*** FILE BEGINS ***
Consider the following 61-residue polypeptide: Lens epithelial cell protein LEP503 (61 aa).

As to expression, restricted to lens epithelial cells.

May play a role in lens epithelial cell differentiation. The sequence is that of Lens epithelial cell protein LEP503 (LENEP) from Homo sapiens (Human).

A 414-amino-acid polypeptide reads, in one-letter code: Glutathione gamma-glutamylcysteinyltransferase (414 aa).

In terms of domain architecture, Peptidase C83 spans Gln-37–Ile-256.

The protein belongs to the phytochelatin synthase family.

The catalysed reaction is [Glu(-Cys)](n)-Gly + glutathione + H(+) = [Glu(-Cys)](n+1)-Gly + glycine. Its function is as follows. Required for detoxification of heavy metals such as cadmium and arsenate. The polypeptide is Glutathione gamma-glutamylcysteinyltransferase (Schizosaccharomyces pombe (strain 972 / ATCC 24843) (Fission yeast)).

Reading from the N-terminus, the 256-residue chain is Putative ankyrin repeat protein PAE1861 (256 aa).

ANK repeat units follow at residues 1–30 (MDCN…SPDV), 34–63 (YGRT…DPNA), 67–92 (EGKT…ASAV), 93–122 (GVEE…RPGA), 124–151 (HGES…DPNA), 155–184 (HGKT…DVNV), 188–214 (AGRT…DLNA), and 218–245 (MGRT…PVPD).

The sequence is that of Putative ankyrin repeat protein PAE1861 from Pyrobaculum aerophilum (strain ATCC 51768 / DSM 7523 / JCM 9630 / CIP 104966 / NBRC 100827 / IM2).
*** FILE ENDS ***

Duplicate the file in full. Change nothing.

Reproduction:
Consider the following 61-residue polypeptide: Lens epithelial cell protein LEP503 (61 aa).

As to expression, restricted to lens epithelial cells.

May play a role in lens epithelial cell differentiation. The sequence is that of Lens epithelial cell protein LEP503 (LENEP) from Homo sapiens (Human).

A 414-amino-acid polypeptide reads, in one-letter code: Glutathione gamma-glutamylcysteinyltransferase (414 aa).

In terms of domain architecture, Peptidase C83 spans Gln-37–Ile-256.

The protein belongs to the phytochelatin synthase family.

The catalysed reaction is [Glu(-Cys)](n)-Gly + glutathione + H(+) = [Glu(-Cys)](n+1)-Gly + glycine. Its function is as follows. Required for detoxification of heavy metals such as cadmium and arsenate. The polypeptide is Glutathione gamma-glutamylcysteinyltransferase (Schizosaccharomyces pombe (strain 972 / ATCC 24843) (Fission yeast)).

Reading from the N-terminus, the 256-residue chain is Putative ankyrin repeat protein PAE1861 (256 aa).

ANK repeat units follow at residues 1–30 (MDCN…SPDV), 34–63 (YGRT…DPNA), 67–92 (EGKT…ASAV), 93–122 (GVEE…RPGA), 124–151 (HGES…DPNA), 155–184 (HGKT…DVNV), 188–214 (AGRT…DLNA), and 218–245 (MGRT…PVPD).

The sequence is that of Putative ankyrin repeat protein PAE1861 from Pyrobaculum aerophilum (strain ATCC 51768 / DSM 7523 / JCM 9630 / CIP 104966 / NBRC 100827 / IM2).